The holidays are almost here and this is also a perfect time to reflect on upcoming child care obligations especially with respects to Licensing. Here are some important updates on changes happening in the child care industry.
This summer Licensing had an exploratory team of new and experienced Licensing Program Analysts (LPAs) out in daycares training new hires. They inspected daycares that had been in operation for as long as five years without a Licensing visit. Licensing has committed to conducting visits to child care homes once a year to ensure the safety of children in care and to better communicate so providers understand what is expected of them.
Licensing has also introduced a new Program Administrator, Shanice Orum. Orum wants more collaboration to happen between Licensing and providers. If you are in a position where you think you are not being heard, you can always call or email their supervisor. The name of the supervisor will be located on the Complaint Investigation Report (just above where the analyst’s name and telephone number is located).
CDSS Launches Pilot Program for Child Care Advocacy Technical Support
The Child Care Advocacy Technical Support Team has been tasked with developing a plan of action for the LPAs to become, “technical support for providers.” The team will examine how an LPA can serve as a consultant to providers and effectively offer Licensing as a resource to providers. In their planning they are to review the most commonly cited licensing violations with providers to assist in preventing these frequent citations. To do so, providers must understand how to be in compliance with regulations and the Health & Safety Code.
The inspections should be conducted with the explicit purpose of helping providers prevent common risks to children in their care. The LPA should be able to assist you in locating resources to improve the quality of care you provide to the children and to resolve any possible violations. These directives were given directly from Sacramento to the Licensing Division personnel so be sure to assert your rights if you agree to participate.
Currently, appeals can take up to a year to receive a decision from your regional manager. However, once the regional manager does not grant the appeal; the second appeal heads to Ms. Orman’s office in Sacramento. Ms. Orman has been much more inclined to listen and grant appeals. We know all citations will appear under your daycare’s information for parents to read on Licensing’s website. If there is an appeal, parents are more likely to know the full context of the citation and increase the likelihood they will consider your services. Thus, you should always consider filing an appeal for wrongful citations.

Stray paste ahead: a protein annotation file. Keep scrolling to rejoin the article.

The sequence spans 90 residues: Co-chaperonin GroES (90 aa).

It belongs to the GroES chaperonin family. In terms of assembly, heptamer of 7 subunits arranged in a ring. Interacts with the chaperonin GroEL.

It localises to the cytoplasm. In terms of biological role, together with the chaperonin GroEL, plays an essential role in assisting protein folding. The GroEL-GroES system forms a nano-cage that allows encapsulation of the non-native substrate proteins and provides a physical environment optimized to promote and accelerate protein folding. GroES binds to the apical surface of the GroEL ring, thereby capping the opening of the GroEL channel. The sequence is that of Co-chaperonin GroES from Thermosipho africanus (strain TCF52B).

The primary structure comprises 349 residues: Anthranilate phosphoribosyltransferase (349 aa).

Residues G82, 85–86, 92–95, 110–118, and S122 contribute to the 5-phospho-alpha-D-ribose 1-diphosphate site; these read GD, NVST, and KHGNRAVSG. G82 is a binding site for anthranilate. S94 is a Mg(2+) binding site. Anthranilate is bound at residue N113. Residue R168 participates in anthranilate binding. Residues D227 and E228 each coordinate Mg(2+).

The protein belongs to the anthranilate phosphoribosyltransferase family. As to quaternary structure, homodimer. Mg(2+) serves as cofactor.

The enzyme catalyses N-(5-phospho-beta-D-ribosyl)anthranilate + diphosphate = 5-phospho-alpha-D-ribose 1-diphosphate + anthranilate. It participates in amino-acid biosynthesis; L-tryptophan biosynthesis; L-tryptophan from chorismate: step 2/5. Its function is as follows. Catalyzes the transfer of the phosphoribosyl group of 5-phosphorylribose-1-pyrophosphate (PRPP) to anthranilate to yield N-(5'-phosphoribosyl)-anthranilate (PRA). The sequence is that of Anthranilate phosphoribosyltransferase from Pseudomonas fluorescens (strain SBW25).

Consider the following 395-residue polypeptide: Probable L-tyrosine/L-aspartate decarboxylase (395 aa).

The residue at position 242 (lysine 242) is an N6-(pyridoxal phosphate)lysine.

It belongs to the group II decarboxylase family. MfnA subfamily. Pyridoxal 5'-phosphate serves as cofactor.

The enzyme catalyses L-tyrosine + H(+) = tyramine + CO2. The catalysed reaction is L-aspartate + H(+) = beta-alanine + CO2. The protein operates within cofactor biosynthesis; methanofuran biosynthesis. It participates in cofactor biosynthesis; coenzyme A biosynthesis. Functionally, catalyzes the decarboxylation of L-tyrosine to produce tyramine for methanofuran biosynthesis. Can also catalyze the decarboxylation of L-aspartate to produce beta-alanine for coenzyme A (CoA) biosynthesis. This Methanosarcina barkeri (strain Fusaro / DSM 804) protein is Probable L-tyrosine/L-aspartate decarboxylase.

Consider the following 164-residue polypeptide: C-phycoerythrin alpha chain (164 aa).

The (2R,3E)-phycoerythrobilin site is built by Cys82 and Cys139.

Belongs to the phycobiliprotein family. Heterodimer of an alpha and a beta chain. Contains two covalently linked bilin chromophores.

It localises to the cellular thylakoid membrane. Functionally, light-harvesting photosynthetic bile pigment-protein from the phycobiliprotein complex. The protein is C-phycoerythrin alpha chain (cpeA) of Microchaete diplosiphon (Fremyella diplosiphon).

LPAs have also been instructed to evaluate the following during all visits:
- Presence of a person without proper clearances, including excluded persons. Licensing considers it a” Very Serious” offense if you do not have criminal clearances for all adults available for LPA.
- Ratios must be met at all times. The failure to do so may cause loss/wandering of a child, an injury, or even death.
- All bodies of water need to either be locked or adequately covered. The gate is to swing outward or away from the pool.
- Capacity Limitations need to be followed. Fire Clearances need to be in place where required.
- No Corporal Punishment, excessive time-outs, withholding food or activities is allowed in the daycares.
- Daycare must be in good physical shape so children have minimal risk of injury. Any repairs need to be done immediately and safely with no children present.
- CPR & First Aid cards must be up to date. You may not leave the children alone with anyone who does not have their CPR & First Aid cards & certificates.
- Emergency & Disaster Plan in place. Be sure and have all the documents of drills available to the LPA.
- You need to be sure all of the required documents are posted for the parents to see and read.
Always have your written reports reviewed by someone so they are accurate and do not contain any contradictory information. With this checklist list in hand you can conduct your own mini-inspection. Walk through your daycare, ensure your daycare is in compliance, and confirm you can defend your policies and procedures as if you were undergoing an official inspection.
Please send any suggestions for any general topics you would like me to cover for the next newsletter to.
Disclaimer: The opinions expressed herein are those of the author only, and not Service Employees International Union, Local 99 (“Local 99”). The content of this article is provided to you for informational purposes only. Local 99 does not guarantee the accuracy or completeness of any information published herein, and is not responsible for any errors, omissions, or claims for damages arising out of use, or with regard to the accuracy or sufficiency of the information contained herein. If you need legal advice, you should contact an attorney to obtain advice on your particular matter.